By Bryan Levine, SunCoast Sports
PORT CHARLOTTE — Cats and the Internet go hand and hand.
Grumpy Cat was one of the first to go viral and is probably the most notorious. The Tampa Bay Rays even have DJ Kitty, who “performs” during games.
But one of the more famous felines belongs to Rays infielder Matt Duffy.
A few years ago, his dad shared a photo of Duffy playing video games with a 30-pound ball of fluff named Skeeter curled underneath his arm.
And thus, a star was born.
“I didn’t think anything of it,” Duffy said. “That was after a game one night. I woke up the next morning, flipped on the TV, Intentional Talk was on MLB Network, and there was the picture of me and Skeeter. And I was just like ‘what the heck?’
“It was blowing up on social media. It went viral and it was totally unexpected. You never know what people are going to latch on.”
Skeeter made headlines across the nation as the internet fell in love with the now 15-year-old cat.
When Duffy was traded last season from the San Francisco Giants, Skeeter had to stay back in California because, as Duffy put it, he was too fat to handle the Florida heat.
“He stays at home with my parents. He’s more of the family cat,” Duffy said. “I travel way too much to take care of an animal at the moment.”
The two were reunited this offseason, and in typical cat fashion, Skeeter barely showed any emotion.
“You come home, he looks, and then he goes back to licking himself,” Duffy said. “There was no big, grand moment when I walked in the door.”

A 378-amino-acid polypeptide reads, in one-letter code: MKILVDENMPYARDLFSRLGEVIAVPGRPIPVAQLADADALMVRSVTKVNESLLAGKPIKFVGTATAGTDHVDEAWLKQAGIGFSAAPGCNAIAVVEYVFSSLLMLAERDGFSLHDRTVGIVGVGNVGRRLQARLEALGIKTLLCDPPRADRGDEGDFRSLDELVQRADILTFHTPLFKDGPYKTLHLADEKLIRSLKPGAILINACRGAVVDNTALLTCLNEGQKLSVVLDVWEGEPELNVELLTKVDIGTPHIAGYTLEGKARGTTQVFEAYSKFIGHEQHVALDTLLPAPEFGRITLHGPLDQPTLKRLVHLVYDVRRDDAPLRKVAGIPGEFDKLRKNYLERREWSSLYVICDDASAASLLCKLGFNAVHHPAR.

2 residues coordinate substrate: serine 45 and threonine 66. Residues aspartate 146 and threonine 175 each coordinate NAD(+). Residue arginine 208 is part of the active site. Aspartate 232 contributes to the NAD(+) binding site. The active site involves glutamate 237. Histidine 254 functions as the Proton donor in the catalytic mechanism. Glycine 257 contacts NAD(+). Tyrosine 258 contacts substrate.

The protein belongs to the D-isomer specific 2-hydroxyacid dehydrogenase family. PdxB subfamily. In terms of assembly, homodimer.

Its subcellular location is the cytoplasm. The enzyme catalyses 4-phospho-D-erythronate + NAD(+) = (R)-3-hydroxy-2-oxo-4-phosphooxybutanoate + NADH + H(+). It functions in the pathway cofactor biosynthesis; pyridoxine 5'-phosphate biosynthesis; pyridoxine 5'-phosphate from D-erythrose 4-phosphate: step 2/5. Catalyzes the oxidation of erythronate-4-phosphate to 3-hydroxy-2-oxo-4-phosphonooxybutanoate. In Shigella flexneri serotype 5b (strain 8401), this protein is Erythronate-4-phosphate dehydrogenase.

According to Duffy, Skeeter weighed as much as 30-35 pounds at one point, but has slimmed down to a svelte 24 pounds.
Fox Sports ran a story during spring training last season with the headline “Matt Duffy’s fat cat Skeeter in ‘the best shape of his life’ entering spring training.”
In a world where people will do anything for their 15 minutes of fame on the Internet, they’d be jealous to know that Skeeter has more than 17,600 followers on Instagram (@DuffCat35 if you’re interested). It’s that Instagram account, run by his sister, where Duffy gets to see updates of Skeeter just like the rest of us.
Although Skeeter may be in the best shape of his life, Duffy isn’t. The 26-year-old had surgery in September on his left heel, and is still working back toward getting healthy.
“We’re making progress everyday,” Duffy said. “Small progress everyday, that’s the goal, to just move forward. Small or large, just trying not to take any steps back.”
Duffy, who played in 91 games last year between the Giants and Rays, hit .258 with 14 doubles and five home runs. He was the runner up in rookie of the year voting in 2015, when he his .295 with 12 homers, 77 RBI, 28 doubles and 12 stolen bases in 149 games for the Giants.
Although he’s not quite yet on the normal schedule and routine of his teammates, Duffy believes he will be ready for April 2 opening day against the New York Yankees.
NOTES (from Tuesday)
PORT CHARLOTTE — With a rainy day washing out what would be a normal day Wednesday for the Tampa Bay Rays, the only real news was MLB Players’ Association union chief Tony Clark’s visit to camp.